As we enter the second full year of the pandemic this month, this week is tracking to have the highest number of reported weekly coronavirus cases since the beginning of the pandemic. At the same time there’s a massive shortage of COVID-19 PCR and antigen tests to fully measure and report on the actual spread of the virus.
Across our region, according to each state’s health department, the fully vaccinated rate for people 5 years and older is 52.5% in Idaho, 63.9% in Utah, 65.5% in Oregon, and 71.1% in Washington.
Today, full vaccination rates for those age 5 and over vary widely between states ranging from a low of 48% in Wyoming to a high of 78.3% in Vermont and a national average of 66.7% according to the CDC.
The CDC’s now reports at the state-level on the rates of adults 18 years and older who are fully vaccinated AND have received a booster. Oregon is at 46.1%, Idaho is at 40.8%, and Washington is at 45.8% and Utah is at 36.8%. Nationally, this metric ranges from a low of 17.2% in New Hampshire to a high of 57.9% in its neighboring state, Vermont.
The CDC’s current US seven-day case count average is about 760,000 per day fueled by a single-day record on January 10th of over 1.4 million cases. The daily number of COVID-19 cases is nearly 4 times the previous highest COVID-19 spike in January 2021, yet the daily number of deaths is about half of where it was during the same previous spike, currently averaging about 1700 daily deaths. The good news is that while the case rate is unprecedented, the survival rate is improving. That said, now is not the time to ease protections.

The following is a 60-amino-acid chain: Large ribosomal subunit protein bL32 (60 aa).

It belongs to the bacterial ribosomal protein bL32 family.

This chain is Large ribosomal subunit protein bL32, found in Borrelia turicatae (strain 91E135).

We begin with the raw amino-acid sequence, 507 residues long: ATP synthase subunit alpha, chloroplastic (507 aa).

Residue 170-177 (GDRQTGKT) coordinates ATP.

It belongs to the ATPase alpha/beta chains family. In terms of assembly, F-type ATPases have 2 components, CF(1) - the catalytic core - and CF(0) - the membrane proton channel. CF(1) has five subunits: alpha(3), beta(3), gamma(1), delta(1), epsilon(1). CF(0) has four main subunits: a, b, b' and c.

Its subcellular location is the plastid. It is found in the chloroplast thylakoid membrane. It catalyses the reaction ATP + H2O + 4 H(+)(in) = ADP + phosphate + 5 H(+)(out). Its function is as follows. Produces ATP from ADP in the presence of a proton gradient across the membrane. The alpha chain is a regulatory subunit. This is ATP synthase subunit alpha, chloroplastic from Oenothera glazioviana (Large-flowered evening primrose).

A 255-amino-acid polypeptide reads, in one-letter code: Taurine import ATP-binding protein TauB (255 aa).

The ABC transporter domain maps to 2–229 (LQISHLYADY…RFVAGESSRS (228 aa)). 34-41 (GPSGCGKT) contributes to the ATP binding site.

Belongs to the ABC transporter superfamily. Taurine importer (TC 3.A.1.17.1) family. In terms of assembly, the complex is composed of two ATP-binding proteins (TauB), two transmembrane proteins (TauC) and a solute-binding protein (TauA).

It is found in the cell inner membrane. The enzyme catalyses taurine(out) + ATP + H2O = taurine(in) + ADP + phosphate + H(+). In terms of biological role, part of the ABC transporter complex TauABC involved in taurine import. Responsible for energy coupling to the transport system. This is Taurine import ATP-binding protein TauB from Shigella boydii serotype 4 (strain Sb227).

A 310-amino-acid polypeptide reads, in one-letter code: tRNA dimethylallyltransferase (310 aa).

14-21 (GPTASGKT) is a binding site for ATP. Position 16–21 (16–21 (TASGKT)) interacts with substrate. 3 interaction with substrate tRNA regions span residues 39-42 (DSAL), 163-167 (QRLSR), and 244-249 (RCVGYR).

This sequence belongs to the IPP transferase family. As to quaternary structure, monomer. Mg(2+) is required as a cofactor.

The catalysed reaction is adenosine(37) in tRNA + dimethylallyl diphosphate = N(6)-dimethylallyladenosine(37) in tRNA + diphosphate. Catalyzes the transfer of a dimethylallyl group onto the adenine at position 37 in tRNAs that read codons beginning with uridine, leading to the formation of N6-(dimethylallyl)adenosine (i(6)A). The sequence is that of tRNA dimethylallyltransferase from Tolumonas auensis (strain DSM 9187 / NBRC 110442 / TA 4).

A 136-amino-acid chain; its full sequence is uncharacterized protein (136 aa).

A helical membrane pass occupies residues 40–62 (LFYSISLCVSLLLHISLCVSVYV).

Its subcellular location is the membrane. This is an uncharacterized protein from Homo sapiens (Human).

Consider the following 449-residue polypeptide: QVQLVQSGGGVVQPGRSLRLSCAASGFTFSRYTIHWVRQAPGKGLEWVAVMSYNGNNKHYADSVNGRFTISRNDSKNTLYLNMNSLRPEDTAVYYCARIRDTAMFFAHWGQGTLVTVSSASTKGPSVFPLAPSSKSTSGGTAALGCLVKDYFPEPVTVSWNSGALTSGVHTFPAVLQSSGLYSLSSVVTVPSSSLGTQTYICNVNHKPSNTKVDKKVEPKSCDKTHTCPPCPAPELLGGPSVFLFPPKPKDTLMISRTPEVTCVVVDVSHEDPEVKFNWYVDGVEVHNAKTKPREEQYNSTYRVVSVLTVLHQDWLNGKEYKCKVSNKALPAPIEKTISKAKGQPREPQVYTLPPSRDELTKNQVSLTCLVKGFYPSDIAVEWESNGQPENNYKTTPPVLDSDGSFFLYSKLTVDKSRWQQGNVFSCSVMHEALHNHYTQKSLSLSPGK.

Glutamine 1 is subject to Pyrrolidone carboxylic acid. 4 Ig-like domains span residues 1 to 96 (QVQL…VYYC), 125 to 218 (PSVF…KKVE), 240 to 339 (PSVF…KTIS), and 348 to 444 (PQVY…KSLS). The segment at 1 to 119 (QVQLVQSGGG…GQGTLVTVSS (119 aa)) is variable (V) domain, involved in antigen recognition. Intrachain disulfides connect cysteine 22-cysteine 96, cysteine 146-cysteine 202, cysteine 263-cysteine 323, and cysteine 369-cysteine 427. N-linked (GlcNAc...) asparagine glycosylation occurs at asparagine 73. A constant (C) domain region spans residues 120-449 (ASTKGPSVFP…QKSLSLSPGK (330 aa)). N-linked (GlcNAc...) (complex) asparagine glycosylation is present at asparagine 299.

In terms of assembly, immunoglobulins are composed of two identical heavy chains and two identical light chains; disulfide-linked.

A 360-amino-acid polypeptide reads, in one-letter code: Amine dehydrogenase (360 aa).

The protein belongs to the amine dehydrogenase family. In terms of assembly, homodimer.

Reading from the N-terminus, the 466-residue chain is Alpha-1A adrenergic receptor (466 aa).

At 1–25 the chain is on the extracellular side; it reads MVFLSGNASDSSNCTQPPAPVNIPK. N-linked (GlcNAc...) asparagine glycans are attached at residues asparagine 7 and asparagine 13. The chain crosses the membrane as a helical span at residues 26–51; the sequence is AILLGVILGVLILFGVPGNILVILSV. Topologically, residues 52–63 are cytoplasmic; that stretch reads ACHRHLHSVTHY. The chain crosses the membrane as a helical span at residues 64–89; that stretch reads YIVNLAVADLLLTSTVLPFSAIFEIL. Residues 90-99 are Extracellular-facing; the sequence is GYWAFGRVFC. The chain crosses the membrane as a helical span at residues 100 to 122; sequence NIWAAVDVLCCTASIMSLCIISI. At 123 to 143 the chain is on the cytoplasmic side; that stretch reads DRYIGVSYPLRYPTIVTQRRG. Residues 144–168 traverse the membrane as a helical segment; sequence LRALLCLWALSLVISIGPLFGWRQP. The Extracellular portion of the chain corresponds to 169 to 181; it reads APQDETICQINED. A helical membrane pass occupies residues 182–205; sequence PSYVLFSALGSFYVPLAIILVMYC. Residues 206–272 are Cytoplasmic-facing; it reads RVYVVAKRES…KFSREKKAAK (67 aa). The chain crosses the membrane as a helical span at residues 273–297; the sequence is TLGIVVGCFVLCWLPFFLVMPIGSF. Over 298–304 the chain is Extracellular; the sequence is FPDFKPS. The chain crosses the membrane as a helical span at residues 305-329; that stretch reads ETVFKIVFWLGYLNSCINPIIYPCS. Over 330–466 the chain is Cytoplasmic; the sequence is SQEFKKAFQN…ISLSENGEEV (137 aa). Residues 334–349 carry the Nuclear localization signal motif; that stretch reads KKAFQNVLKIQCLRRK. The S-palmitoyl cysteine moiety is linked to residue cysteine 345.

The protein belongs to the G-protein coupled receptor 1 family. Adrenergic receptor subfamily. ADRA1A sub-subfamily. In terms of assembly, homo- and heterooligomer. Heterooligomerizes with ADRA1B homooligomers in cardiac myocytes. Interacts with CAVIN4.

The seven-day hospital admissions count average also surged to near record levels of about 20,000 new admissions per day, with over 140,000 people hospitalized as hospitals race to shut down non-essential services and prepare for an anticipated admissions flood in the coming weeks
The CDC classified the Omicron variant as a Variant of Concern on November 26, 2021. Omicron was first detected in the US on December 1st. One month later, Omicron accounted for over 92% of all COVID-19 cases in the U.S. Today, Omicron is close to 99% of all cases. The Delta variant took over four months to reach similar infection rates. Delta and Omicron remain the only Variants of Concern.
On January 11th, Dr. Janet Woodcock, Acting Commissioner of the Food and Drug Administration, in questions following her testimony before the Senate Health, Education, Labor, and Pensions Committee on Capitol Hill, stated, "I think right now, we need to focus on continuity of operations for hospitals and other essential services as this variant sweeps through the population."
Booster and Vaccine Update
Dr. Anthony Fauci, Director of the National Institute of Allergy and Infectious Diseases and the Chief Medical Advisor to the President, in a White House briefing on Wednesday, January 12th, emphasized the importance “that the up-to-date COVID-19 vaccination with boosters prevents severe disease and keeps you out of the hospital”. This follows the CDC’s recent updates to its CDC’s COVID-19 Booster dose recommendations.
On January 3rd, the FDA amended the Pfizer EUA to include a booster dose in those 12-15 years of age and shortened the time between the completion of the primary vaccination series and a booster dose to five months and allows for a third primary series dose for certain children 5-11 years of age. The CDC’s Advisory Committee on Immunization Practices (ACIP) then followed suit and expanded booster eligibility accordingly.